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So what is Addaptation? Addaptation is a platform to create micro apps. What it does is it helps companies that use cloud software. When they have a problem with their cloud software, it helps them deploy targeted solutions. So, for instance, a lot of companies use a platform like and it has all these opportunities to build on top of it, but in a lot of cases you’re kind of building within the framework of Salesforce. What micro apps and the Addaptation platform does is allow you to build outside of Salesforce but allows you to connect back into it. So you can really extend the platform to do exactly what you need it to. … To use kind of a more common term, we build plug-ins … for companies that use the cloud. And our plug-ins can be anything from analytics tools to specific tools to solve … a pivotal piece of a process they’re having a problem with. … We have a lot of customers in the nonprofit space and those customers use it to connect donor management software to their existing systems. … That’s where these micro apps come into play because they’re really single-purpose, focused tools that … extend the platforms that you have and give you that bump to whatever process or task that you have.

that cloud technology is built. Nobody is really doing that right now, and that’s the innovation. So is each micro app that you sell created by commission? Right now they Courtesy photo. are. One of the things we’re building is our micro app exchange. … Again, using the nonprofit space [as an example], a lot of nonprofits may use a software package like Greenlight or like Salesforce and we have a micro app solution that can go right into … either Salesforce or Greenlight to do a specific task for them and that way we can distribute the solution to a wider market. What did you have to do to compete for this award? I think the biggest thing was trying to plot out our business strategy, our development plan, in a really easy-to-digest way. You can tell by the way we’re talking … that this is a somewhat complicated and difficult-to-understand topic because it’s enterprise cloud software. It’s not something that people deal with on a dayto-day basis as consumers. So our approach was to try to share our ideas in a visually compelling way that made sense but also plotted out our company strategy over the next few months. I think what we ended up with was a really compelling go-to-market strategy with a compelling brand and a compelling idea. … And I think that’s what was appealing to the judges when they tallied up their votes. What’s the long-term plan for the company? Right now, we’re pushing the product to market and growing the business. The longterm plan is to invest the proper amount of money in the business to grow it and scale it. Our goal is to be a New Hampshire company, stay a New Hampshire company and to build the business here and then over the next few years, our goal is to be the No. 1 micro app platform in the world. There are competitors out there … but we think we have an advantage in our approach to the market and in the way that we’re thinking about the platform and the technology and we think we have a pretty good shot at, over the next few years, taking most of the market share in the micro app space. — Ryan Lessard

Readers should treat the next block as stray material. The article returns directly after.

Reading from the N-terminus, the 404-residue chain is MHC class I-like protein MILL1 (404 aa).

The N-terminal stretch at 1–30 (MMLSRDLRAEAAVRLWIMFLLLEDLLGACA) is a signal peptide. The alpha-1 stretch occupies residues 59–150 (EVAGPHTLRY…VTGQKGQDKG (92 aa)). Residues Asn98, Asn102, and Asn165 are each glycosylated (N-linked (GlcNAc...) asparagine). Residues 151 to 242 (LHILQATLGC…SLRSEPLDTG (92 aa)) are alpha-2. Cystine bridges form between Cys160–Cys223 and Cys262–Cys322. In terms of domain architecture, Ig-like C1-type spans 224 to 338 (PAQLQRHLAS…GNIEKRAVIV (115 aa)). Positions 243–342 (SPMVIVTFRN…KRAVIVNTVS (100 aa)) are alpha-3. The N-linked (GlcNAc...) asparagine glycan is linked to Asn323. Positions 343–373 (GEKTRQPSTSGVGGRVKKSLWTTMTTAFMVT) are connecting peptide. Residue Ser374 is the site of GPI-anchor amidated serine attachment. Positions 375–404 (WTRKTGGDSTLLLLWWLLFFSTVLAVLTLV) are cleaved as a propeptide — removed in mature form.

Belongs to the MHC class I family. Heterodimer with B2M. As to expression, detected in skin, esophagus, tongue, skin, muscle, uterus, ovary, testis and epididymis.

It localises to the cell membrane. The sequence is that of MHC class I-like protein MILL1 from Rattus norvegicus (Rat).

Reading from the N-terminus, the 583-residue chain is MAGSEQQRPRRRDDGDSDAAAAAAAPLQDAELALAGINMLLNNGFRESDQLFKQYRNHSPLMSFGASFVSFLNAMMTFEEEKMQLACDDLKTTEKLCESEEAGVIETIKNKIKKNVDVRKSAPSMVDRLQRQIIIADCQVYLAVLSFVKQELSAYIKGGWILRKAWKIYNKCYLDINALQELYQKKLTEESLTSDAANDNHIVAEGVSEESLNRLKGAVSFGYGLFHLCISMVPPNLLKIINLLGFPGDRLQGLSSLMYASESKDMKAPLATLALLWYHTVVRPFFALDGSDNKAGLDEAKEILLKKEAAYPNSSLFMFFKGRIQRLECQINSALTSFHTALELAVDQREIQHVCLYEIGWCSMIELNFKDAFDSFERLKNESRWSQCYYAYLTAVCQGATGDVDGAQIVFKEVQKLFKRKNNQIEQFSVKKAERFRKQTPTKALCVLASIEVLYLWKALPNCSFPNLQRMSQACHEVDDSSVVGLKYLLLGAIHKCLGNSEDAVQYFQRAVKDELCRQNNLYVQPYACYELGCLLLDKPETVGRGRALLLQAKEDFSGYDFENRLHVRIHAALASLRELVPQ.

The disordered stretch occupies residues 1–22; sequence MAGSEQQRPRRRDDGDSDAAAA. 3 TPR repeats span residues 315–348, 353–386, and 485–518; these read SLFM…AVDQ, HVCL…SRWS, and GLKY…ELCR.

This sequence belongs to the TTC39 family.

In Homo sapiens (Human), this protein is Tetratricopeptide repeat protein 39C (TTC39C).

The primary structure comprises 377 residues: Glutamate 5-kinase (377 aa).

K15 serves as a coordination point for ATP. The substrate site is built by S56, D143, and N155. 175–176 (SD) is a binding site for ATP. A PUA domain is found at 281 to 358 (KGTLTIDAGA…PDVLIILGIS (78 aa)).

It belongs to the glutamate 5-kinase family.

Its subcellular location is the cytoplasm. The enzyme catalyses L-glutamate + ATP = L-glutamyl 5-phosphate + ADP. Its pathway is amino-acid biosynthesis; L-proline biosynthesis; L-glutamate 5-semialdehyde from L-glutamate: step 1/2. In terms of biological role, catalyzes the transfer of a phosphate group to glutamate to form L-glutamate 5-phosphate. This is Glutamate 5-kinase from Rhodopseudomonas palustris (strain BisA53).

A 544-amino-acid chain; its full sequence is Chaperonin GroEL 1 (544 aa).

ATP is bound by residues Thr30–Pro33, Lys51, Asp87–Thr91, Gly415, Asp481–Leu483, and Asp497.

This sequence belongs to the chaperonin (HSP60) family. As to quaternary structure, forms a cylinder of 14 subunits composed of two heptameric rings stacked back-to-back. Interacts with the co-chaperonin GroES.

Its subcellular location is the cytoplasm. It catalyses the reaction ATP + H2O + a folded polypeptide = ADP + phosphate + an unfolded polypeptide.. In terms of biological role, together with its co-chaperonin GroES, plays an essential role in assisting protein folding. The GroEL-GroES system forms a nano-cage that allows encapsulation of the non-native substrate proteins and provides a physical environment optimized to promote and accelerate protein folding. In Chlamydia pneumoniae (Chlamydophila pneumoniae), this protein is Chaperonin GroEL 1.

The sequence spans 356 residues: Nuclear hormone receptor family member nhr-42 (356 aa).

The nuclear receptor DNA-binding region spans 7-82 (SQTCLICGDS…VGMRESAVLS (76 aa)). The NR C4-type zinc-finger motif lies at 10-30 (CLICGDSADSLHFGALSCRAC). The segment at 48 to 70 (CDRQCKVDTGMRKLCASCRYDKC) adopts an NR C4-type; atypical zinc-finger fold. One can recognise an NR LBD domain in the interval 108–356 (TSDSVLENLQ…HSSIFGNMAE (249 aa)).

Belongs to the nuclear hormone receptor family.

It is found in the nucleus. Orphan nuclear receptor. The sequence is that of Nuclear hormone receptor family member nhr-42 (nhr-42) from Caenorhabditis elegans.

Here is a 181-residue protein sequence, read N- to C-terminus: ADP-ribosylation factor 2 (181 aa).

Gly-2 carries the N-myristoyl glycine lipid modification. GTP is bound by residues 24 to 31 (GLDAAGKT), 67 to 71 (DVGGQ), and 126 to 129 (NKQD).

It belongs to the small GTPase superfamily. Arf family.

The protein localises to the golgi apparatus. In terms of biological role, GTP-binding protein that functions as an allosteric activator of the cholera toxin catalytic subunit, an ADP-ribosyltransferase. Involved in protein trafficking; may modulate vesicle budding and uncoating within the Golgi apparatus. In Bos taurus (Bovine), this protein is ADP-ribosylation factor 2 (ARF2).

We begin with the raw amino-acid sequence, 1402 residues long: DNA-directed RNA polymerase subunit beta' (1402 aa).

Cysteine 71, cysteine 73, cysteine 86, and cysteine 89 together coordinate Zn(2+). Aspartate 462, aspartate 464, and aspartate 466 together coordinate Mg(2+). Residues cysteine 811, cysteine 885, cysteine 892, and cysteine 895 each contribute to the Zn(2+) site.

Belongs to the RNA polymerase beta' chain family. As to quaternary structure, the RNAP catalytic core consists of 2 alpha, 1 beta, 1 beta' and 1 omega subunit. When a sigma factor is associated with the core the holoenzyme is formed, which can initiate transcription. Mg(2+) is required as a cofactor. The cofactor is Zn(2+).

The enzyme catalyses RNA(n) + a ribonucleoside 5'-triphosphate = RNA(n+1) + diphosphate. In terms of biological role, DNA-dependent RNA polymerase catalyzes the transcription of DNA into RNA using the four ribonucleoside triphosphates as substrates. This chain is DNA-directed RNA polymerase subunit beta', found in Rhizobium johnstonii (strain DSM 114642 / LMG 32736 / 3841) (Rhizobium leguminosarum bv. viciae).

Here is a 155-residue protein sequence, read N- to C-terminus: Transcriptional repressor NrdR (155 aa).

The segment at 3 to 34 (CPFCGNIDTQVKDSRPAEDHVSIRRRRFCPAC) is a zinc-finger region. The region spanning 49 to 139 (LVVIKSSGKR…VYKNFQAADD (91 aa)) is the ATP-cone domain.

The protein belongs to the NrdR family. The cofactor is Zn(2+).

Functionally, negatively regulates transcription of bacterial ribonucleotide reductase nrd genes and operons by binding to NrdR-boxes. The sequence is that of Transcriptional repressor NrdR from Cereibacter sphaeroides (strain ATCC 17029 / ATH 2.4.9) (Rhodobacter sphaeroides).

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QUALITY OF LIFE INDEX Swastikas on campus University police at the University of New Hampshire campus in Durham are investigating swastika drawings found in a student’s dorm hallway in Stoke Hall, the largest dorm building on campus. The AP reported the discovery happened after a recent forum where students asked administrators to do more to combat racism in the school. University President Mark Huddleston released a statement condemning the racist graffiti. QOL Score: -1 Comment: The images have been removed, according to the UNH spokesperson.